Thousands of Staples Center fans began the game by wildly waving towels that read, “Relentless.”
Three hours later, the Clippers relentlessly wanted to hide under them.
There was a giant flame that shot out over the basket during pregame warmups, filling the air with smoke and heat.
Three hours later, the building around them had grown dark and cold.
Yeah, it happened again. With the pressure on the precocious Clippers, they wilted again. Needing one big play, they again responded with a botched play, and now they are down to their last chance to make it all better.
In a pivotal playoff game against the NBA's championship measuring stick known as the San Antonio Spurs on Tuesday night, the Clippers again crumbled under the weight of every critic's charge and skeptic's claim, falling apart in the fourth quarter of a 111-107 loss in Game 5 of the first round, falling behind three games to two.
The play that everyone will be talking about will be DeAndre Jordan's goal-tending on a potential game-winning runner by Blake Griffin with 4.9 seconds remaining, especially since it was clearly goaltending and Griffin's shot appeared destined to roll through the rim without any help.
But the bigger issue was that, for the second time in five games in this series, the Clippers fell apart in the fourth quarter that began with the game tied at 82.
During the period, Griffin was one for nine shooting with three turnovers, two missed free throws, and a shot blocked and ball stolen with the Clippers trailing by two in the final two minutes.
That was the worst of the performances, but certainly not the only struggles of a team that, even in the end, could have had a chance to tie the score after Danny Green missed a free throw in the final seconds.
But believe it or not, the exhausted Clippers could not get the rebound and lost the game when Kawhi Leonard grabbed the final loose ball.
During the quarter, the Clippers missed all three of their three-point attempts, missed four of seven free throws, committed five turnovers, and afterward could only offer the same old quotes.
“At this point, it ain't about the stats,” said Chris Paul, who vainly tried to do it all during the quarter with nine points. “We have to execute better and play better down the stretch.”
It didn't help that by that fourth quarter, a Clippers bench that helped them win Game 4 had been ineffective or ignored.
While five Spurs reserves played at least 11 minutes, only two Clippers reserves played that much, and Jamal Crawford and Austin Rivers combined to make five of 19 shots. Overall, the Spurs bench outscored the Clippers bench, 48-17.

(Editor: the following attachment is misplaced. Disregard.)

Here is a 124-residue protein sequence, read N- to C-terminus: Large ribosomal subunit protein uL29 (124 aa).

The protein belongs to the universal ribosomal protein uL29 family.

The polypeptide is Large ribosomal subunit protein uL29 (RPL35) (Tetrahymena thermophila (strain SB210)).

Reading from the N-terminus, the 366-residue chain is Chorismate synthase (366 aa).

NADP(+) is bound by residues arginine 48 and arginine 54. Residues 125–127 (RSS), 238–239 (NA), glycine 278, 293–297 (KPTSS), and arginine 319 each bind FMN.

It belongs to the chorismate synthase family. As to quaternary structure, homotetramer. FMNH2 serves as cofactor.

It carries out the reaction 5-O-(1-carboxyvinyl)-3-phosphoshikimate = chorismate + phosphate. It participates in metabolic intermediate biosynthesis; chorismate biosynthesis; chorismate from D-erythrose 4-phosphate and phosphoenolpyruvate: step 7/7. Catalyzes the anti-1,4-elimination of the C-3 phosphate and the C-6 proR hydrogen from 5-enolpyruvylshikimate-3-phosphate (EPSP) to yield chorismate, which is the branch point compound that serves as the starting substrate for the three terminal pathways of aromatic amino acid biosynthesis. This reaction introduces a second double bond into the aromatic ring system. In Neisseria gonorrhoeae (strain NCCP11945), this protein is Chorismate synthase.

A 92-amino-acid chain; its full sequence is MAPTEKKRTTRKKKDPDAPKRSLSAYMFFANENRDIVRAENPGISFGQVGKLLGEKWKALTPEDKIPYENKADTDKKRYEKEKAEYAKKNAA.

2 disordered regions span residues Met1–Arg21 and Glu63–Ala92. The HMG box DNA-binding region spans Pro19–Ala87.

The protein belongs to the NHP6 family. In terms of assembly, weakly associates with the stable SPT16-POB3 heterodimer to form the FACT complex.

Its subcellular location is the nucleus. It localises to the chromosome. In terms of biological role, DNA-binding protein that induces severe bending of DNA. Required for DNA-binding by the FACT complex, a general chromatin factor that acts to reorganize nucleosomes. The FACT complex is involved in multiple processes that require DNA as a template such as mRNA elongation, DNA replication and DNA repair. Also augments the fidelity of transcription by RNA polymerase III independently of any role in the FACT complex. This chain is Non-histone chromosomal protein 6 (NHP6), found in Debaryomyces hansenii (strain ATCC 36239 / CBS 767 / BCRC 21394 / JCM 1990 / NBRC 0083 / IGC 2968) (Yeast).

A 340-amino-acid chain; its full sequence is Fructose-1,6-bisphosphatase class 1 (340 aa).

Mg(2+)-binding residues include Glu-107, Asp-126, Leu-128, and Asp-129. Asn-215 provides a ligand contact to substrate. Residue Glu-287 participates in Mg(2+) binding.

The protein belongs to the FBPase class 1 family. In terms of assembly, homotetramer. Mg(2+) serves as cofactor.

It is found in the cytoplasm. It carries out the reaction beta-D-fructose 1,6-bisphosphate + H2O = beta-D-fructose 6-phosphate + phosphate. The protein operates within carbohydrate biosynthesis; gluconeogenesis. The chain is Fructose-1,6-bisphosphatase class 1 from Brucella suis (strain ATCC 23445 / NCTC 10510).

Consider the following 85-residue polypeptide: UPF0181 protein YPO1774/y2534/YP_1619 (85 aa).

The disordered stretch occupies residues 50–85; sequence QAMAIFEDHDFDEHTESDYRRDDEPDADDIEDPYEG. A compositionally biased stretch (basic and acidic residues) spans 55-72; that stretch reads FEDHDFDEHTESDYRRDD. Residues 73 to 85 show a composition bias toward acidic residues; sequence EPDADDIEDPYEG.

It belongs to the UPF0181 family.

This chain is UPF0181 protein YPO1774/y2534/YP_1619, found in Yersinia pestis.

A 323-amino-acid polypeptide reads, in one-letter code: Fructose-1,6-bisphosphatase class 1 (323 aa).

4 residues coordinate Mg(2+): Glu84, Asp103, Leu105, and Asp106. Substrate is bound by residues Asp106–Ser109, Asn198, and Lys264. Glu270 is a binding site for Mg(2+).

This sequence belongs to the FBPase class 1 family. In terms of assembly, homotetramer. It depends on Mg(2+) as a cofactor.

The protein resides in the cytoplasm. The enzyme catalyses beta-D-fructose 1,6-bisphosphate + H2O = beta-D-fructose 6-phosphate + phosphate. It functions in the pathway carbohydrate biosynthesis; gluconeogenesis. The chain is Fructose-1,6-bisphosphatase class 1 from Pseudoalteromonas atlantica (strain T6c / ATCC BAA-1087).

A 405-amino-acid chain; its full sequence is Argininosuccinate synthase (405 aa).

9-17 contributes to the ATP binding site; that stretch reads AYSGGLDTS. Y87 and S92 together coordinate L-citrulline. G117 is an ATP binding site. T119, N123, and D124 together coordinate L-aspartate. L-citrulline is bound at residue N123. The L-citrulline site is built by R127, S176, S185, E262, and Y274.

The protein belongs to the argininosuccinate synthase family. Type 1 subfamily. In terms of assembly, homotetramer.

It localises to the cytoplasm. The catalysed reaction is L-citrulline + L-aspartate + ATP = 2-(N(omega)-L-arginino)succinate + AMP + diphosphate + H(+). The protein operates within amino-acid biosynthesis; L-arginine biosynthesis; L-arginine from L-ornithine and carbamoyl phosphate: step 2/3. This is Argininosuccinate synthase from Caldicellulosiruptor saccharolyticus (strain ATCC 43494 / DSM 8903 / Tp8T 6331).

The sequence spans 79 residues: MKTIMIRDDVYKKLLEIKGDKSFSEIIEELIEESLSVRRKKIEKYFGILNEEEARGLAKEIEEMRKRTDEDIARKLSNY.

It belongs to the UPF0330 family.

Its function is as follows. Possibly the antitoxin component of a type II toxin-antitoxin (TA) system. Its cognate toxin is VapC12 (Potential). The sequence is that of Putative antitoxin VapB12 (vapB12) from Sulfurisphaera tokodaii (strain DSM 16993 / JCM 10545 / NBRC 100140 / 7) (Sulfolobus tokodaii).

The Clippers have been pushed to within 48 minutes of being eliminated by the defending NBA champions and their five-ring dynasty. They will have to win two games against the Spurs in the next four days to survive. It will not be easy, and will certainly not be pretty.
The first opportunity will come Thursday in San Antonio. If somehow the Clippers win there, then they will have to beat them again in a Game 7 at Staples Center on Saturday night.
Yeah, the winner-take-all game would be played on the same night Floyd Mayweather is fighting Manny Pacquaio. Perfect, huh? Maybe not.
For the second time in five games in this series, the Clippers were punching bags in the final rounds, although this has happened to Spurs opponents before. In fact, this traditionally most pivotal of games has long been the Spurs' most favorite game. The Spurs are now 24-8 in Game 5s since their first championship in 1999. They have won six straight Game 5s over last two seasons and were 15-1 in Game 5s during their five championship years.
“They're not going to panic, they're not going to go away, you're not going to knock them [out], you're going to have to win by a decision,” Clippers Coach Doc Rivers said of the Spurs. “Our guys have to embrace that.”
Completely unnecessarily but nicely explained, Rivers added, “There are teams where you hit them, they'll go away ... this is not one of them.”
And when you swing and miss against them in the fourth quarter like Tuesday night? You don't have a chance, and now the Clippers have just one more chance.
Afterward, Rivers focused on several controversial calls that left the fans howling. This included a technical foul against Paul that cost them a point in the fourth quarter after he threw the ball hard to an official, and a fourth-quarter sixth foul on J.J. Redick that knocked him out of the game. The Spurs shot only four more free throws than the Clippers in the fourth quarter, but scored five more points that helped cement the margin.
“I thought we had some really tough calls,” said Rivers. “Some brutal calls. You think about playoffs and they are single-possession games. It's not why we lost but those are big plays for us.”
The last two springs, the Clippers and big plays have been strangers. The trend relentlessly continues.
Follow Bill Plaschke on Twitter @billplaschke